Account of my Master Abdel Melic: de|scription of his House, Wife, Country House, and severe Treatment of his Slaves.
THE name of my master was Abdel Melic. He had been former|ly an officer in the Dey's troops, and, it was said, had rendered the Dey's father some important service in an insurrection, and was therefore highly respected; though at that time he had no publick employ|ment. He was an austere man; his nat|ural severity being probably encreased by his employment as a military officer. I Page 32 never saw the face of any other person in his family, except the male slaves. The houses of the Algerines are nearly all up|on the same model; consisting of a building towards the street of one or two stories, which is occupied by the master and male domes|tics, and which is connected by a gallery up|on the ground, if the house is of one story; if of two, the entrance is above stairs, to a building of nearly the same size behind, which has no windows or lattices at the side, but only looking into a garden, which is always surrounded by a high wall. In these back apartments 〈◊〉 women are lodged, both wives and slaves. My mas|ter had a wife, the daughter of a princi|pal officer in the Dey's court, and, to my surprise, had only one. I found it to be a vulgar errour, that the Algerines had gen|erally more. It is true they are allowed four by their law; but they generally find, as in our country, one lady sufficient for all the comforts of connubial life; and Page 33 never take another, except family alliance or barrenness renders it eligible or nec|essary. The more I became acquainted with their customs, the more was I struck with their great resemblance to the pa|triarchical manners, described in holy writ. Concubinage is allowed; but few respectable people practise it, except for the sake of heirs. With the Algerines the barrenness of a RACHEL is sometimes compensated to the husband, by the fertil|ity of a BILHAH. After I had lived in this town house about three weeks, dur|ing which time I was clothed after the fashion of the country, my master moved, with his whole family, to a country house on the river Saffran. Our journey, which was about twelve miles, was per|formed in the evening. Two carriages, resembling our travelling waggons, con|tained the women. Only the bodies of them were latticed, and furnished with cur|tains to cover them in the day time, which Page 34 were rolled up in the evening. Two slaves preceded the carriages. Abdel Melic followed on horseback, and I ac|companied a baggage waggon in the rear. When we arrived at the country house, the garden gates were thrown open, and the carriages with the women entered. The men were introduced to the front apartments. I found here several more slaves, equally ignorant and equally attentive and kind towards me, as those I had seen in the town. The next day, we were all set to work in digging for the foundation of a new wall, which was to enlarge our master's gardens. The weath|er was sultry. The soil below the surface was almost a quicksand. I, un|used to hard labour, found my strength soon exhausted. My fellow slaves, com|passionating my distress, were anxious, by changing places with me, to render my share of the labour less toilsome. As we had our stint for the whole party staked Page 35 out to us every morning, it was in the power of my kind fellow labourers to fa|vour me much. Often would they re|quest me, by signs, to repose myself in the shade, while they encouraged each other to perform my share of the task. After a while, our master came to inspect the work; and, conceiving that it did not progress as fast as he wished, he put an overseer over us, who, finding me not so active as the rest, first threatened and then struck me with his whip. This was the first disgraceful blow I had ever received. Judge you, my gallant, freeborn fellow citizens, you, who rejoice daily in our federal strength and independence, what were my sensations. I threw down my spade with disdain, and retired from my work, lowering indignation upon my in|sulting oppressor. Upon his lifting his whip to strike me again, I flew at him, collared him, and threw him on his back. Then, setting my foot on his breast, I Page 36 called upon my fellow slaves to assist me to bind the wretch, and to make one glo|rious effort for our freedom. But I called in vain. They could not com|prehend my language; and, if they could, I spoke to slaves, astonished at my pre|sumption, and dreading the consequences for me and themselves. After their first astonishment, they ran and took me gent|ly off from the overseer, and raised him with the greatest respect. No sooner was he upon his feet than, mad with rage, he took up a mattoc; and, with a violent blow upon my head, levelled me to the ground. I lay senseless, and was awak|ened from my stupor by the severe lashes of his whip, with which the dastardly wretch continued to beat me, until his strength failed. I was then left to the care of my fellow slaves, who could only wash my wounds with their tears. Com|plaint was immediately made to my mas|ter, and I was sent to work in a stone Page 37 quarry about two miles from the house. At first, I rejoiced in escaping the malice of this merciless overseer, but soon found I had made no advantageous exchange. I was surrounded by the most miserable objects. My fellow labourers had been put to this place, as a punishment for do|mestic crimes, or for their superiour strength, and all were obliged to labour equally hard. To break hard rocks with heavy mauls, to transport large stones upon our backs up the craggy sides of the quarry, were our common labours; and to drink water, which would have been delicious, if cold, and to eat black barley bread and onions, our daily fare; while the few hours, allotted to rest upon our flinty beds, were disturbed by the tormenting insects, or on my part by the more tor|menting dreams of the dainties of my fa|ther's house. There is a spring under a rock upon my father's farm, which we called the cold spring, from which we us|ed Page 38 to supply our family with water, and prided ourselves in presenting it as a re|freshing beverage, in summer, to our visit|ors. How often, after working beyond my strength, on a sultry African day, in that horrid quarry, have I dreamed of dipping my cup in that cold spring, and fancied the waters eluding my taste as I raised it to my lips. Being presented with a tumbler filled from this spring, af|ter my return, in a large, circle of friends, the agonies I had suffered came so forci|bly into my recollection, that I could not drink the water, but had the weakness to melt into tears.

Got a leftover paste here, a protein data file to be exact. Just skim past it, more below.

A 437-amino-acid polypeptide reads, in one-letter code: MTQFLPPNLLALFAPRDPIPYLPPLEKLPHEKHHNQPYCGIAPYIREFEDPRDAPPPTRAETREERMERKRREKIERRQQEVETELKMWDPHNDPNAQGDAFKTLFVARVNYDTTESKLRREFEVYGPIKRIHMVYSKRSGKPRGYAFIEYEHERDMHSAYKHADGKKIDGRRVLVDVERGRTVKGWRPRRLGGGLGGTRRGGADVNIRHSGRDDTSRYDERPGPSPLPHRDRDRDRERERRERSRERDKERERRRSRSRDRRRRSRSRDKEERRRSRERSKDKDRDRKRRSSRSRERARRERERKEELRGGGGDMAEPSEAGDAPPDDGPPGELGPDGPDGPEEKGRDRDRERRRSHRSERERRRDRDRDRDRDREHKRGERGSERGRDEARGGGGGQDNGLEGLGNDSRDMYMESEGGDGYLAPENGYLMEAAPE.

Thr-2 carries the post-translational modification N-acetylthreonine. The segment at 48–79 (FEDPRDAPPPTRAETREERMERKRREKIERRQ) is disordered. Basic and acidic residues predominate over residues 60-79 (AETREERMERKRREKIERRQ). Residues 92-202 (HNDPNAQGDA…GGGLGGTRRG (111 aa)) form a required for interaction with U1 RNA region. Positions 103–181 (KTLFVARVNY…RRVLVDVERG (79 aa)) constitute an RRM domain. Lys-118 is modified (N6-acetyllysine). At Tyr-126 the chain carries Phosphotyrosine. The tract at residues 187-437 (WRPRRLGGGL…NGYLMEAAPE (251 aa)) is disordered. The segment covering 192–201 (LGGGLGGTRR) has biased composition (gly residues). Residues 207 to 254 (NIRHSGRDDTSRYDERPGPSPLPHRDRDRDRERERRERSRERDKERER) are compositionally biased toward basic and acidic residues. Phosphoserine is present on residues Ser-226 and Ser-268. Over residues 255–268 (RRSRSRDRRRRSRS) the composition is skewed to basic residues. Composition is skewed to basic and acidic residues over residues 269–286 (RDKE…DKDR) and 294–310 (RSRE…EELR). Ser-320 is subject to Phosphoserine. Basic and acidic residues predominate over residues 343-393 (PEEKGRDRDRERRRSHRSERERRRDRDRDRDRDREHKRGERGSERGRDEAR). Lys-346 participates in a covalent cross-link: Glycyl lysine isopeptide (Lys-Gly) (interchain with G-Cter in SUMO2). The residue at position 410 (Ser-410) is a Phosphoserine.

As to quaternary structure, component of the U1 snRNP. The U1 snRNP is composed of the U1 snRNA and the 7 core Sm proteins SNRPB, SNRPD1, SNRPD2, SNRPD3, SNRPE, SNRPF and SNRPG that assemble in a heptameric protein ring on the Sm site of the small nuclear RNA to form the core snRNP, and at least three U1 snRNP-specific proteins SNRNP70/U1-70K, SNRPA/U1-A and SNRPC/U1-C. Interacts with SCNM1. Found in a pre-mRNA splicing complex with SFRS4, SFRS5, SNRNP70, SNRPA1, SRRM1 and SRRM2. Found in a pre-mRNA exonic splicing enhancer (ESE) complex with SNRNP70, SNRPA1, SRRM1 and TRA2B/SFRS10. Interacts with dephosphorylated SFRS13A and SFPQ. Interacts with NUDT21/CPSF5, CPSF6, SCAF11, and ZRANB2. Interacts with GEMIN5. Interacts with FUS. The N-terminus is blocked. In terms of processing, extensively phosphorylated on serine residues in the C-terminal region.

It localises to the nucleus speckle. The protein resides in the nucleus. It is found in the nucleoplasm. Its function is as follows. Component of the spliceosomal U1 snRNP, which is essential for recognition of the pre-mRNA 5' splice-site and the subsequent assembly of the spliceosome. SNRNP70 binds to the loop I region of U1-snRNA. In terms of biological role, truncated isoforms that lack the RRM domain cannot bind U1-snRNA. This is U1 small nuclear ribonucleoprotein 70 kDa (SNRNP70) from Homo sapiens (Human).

How naturally did the emaciated prod|igal, in the scripture, think upon the bread in his father's house. Bountiful Father of the Universe, how are com|mon blessings of thy providence despised. When I ate of the bread of my father's house, and drank of his refreshing spring, no grateful return was made to him or Page 39 thee. It was amidst the parched sands and flinty rocks of Africa that thou taughtest me, that the bread was indeed pleasant, and the water sweet. Let those of our fellow citizens, who set at nought the rich blessings of our federal union, go like me to a land of slavery, and they will then learn how to appreciate the value of our free government.